Clock Tower

Out of the Clock Tower



Hello and welcome to the Greene County Archives' blog, "Out of the Clock Tower".  Please join us as we share information on archival issues, news, special events, and highlights from our collection.

Before the archives program began in Greene County in 1996, permanent records were stored in every conceivable space, in basements, garages, and closets. Usually they were in boxes of various shapes and sizes, although seldom adequately labeled, but occasionally they were just in loose piles of books and papers. Most notable were the old records stuffed into the clock tower of the County Courthouse, where they shared their home with pigeon droppings.

Now, there is a clean, environmentally controlled, well appointed location for the county archives, where our historical records are housed in standard sized boxes on steel shelves. We have taken note of their journey in the name for our blog.

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May 01

Get Your Kicks On.... The Roads of Greene County

Posted on May 1, 2015 at 4:24 PM by Elise Kelly

Rpadtrip
            Photo courtesy of Dee Ashley via Flickr
As we break out of winter hibernation and begin to enjoy this nice, warm spring weather, we start to daydream about adventurous road trips.
There is something about our vast country that compels us to get in our cars, roll down the windows and travel along  state routes and back-country roads.

The rolling hills and farmlands of Greene County are wonderful to take in while behind the wheel. I encourage you to take a drive along U.S. 68 through the Village of Yellow Springs or U.S. 72 which passes through the historic towns of Jamestown and Cedarville. Discover or rediscover the charms of Greene County.
                                   Part of Greene County's Road Mapmap
Before you grab your car keys and hit the open road, let me share with you the story about the first State Route that intersected and cut through Greene County. 

When the County was founded in 1803, the Commissioners faced an immense task of planning, surveying and constructing roads. At the time, the land in Greene County was heavily forested and had numerous rivers, streams and creeks running through it. This made it difficult to construct wide paths and thus, roads were simply trails that went through forests, across prairies and over hills.

Below, is a petition for a road alteration - notice how the road ran along the Little Miami River and rose up a hill by Roger's Mill. Many early roads led to and from the mills in the county, which made it convenient to transport goods. (More than half of the County Commissioners' Journals contain petitions and surveys concerning early road construction).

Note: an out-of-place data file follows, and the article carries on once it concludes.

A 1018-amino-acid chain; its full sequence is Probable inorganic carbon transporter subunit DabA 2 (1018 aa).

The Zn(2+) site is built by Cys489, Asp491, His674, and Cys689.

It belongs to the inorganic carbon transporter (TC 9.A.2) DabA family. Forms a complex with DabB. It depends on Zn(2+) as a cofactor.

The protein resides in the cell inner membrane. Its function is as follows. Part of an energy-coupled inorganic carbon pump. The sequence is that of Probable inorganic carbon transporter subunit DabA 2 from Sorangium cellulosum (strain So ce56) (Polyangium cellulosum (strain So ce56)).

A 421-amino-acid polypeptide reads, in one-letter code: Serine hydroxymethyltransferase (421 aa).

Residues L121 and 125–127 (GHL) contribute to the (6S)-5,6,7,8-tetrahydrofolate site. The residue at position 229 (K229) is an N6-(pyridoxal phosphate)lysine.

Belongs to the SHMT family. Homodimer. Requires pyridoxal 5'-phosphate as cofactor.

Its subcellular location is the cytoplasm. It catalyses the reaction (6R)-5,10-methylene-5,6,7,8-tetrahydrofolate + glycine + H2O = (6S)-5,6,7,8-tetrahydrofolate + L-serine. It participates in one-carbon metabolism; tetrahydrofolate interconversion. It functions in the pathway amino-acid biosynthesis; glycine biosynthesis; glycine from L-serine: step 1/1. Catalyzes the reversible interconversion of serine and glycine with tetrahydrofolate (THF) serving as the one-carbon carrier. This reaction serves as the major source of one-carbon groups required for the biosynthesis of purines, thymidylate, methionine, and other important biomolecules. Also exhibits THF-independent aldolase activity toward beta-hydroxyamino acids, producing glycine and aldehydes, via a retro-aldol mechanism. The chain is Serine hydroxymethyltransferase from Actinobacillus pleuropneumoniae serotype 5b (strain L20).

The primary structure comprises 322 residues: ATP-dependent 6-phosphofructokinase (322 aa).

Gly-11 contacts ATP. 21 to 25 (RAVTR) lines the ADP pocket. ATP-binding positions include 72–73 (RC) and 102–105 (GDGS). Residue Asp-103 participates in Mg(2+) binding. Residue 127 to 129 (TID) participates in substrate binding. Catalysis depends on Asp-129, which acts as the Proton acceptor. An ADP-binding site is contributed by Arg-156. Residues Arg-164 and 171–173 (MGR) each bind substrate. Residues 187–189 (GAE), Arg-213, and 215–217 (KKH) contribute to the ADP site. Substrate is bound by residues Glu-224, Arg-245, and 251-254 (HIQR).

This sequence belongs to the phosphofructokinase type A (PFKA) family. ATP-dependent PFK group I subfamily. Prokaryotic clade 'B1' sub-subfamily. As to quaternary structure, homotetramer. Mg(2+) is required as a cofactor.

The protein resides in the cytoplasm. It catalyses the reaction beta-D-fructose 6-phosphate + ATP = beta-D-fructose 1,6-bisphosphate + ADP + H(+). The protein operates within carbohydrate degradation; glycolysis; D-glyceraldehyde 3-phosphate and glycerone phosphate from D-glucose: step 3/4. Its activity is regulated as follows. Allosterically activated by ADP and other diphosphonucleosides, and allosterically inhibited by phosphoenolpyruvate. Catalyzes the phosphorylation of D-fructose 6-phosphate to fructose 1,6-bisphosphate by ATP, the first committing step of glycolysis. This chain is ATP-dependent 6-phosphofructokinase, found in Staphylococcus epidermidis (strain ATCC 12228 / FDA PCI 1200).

raod

The first state route in the County was Pinkney Road. This thoroughfare originated in Cincinnati and pushed north through Hamilton and Warren Counties. It entered the southwest corner of Greene County (Sugarcreek Township), snaked through the village of Bellbrook and stopped in the village of Alpha (Beavercreek Township).

To the Right is an 1817 Plat Map of Bellbrook. The state route would have traveled along Main Street.

Pinkney Road acquired its name because Pinkney Pond, a favorite watering hole for wild animals, was located very close to the road.The pond rested in Beavercreek Township at what is now the intersection of U.S. 35 and Valley Road. 

Pinkney Road opened the way for travel from Cincinnati to Greene County. As the settlements in Greene County expanded and the population grew, supplies including flour, iron and salt were hauled in wagons up from the Queen City to meet the demanding needs of these settlers.
bellbrook

Traveling along Pinkney Road would have been the equivalent to today's off-road excursions. There were thick stumps and murky swamps to navigate around and across. 
 alpha
         bellbrook
Pinkney's Route might have looked something like this (see above) - traveling north from the corner of Sugarcreek and into Beavercreek Township. (1855 Map of Townships in Greene County)
    aerial
We do know that Pinkney Road intersected with what is now U.S. 35. It followed the path that is now Valley Road in Beavercreek Township. (1993 Orthophoto of Greene County)

As we journey along today's modern Greene County roads, we can visualize the early settlers struggling across the rutted pathways of yesteryear. Happy Travels!

Until Next Time!

Last Week's Trivia Answer: Martha McCLellan Brown
This Week's Trivia Question: Name the states that U.S. 35 passes through.

Sources:
- Beavercreek Historical Society. Beavercreek Chronicles: Preserving the Past for the Future Volumes I and II.
-
Kilner, Arthur R. Greene County, Ohio - Past and Present. Bowie, MD: Heritage Books, INC., 1997.
- Dills, R.S. History of Greene County. Dayton, OH: Odell & Mayer, 1881.
- Broadstone, M.A. History of Greene County Ohio: Its People, Industries and Institutions, Vol I. B.F. Bowen & Company: Indianapolis, IN, 1918.
Copies of these books are located here at the archives.



Comments

Virginia Kay
May 8, 2015 at 1:33 PM
Pinkney Rd. has always interested me. Have done some research on the road, but this is much more than I have. Keep up the good work at the Archives.
Elise Kelly
May 12, 2015 at 12:40 PM
Thanks Virginia!

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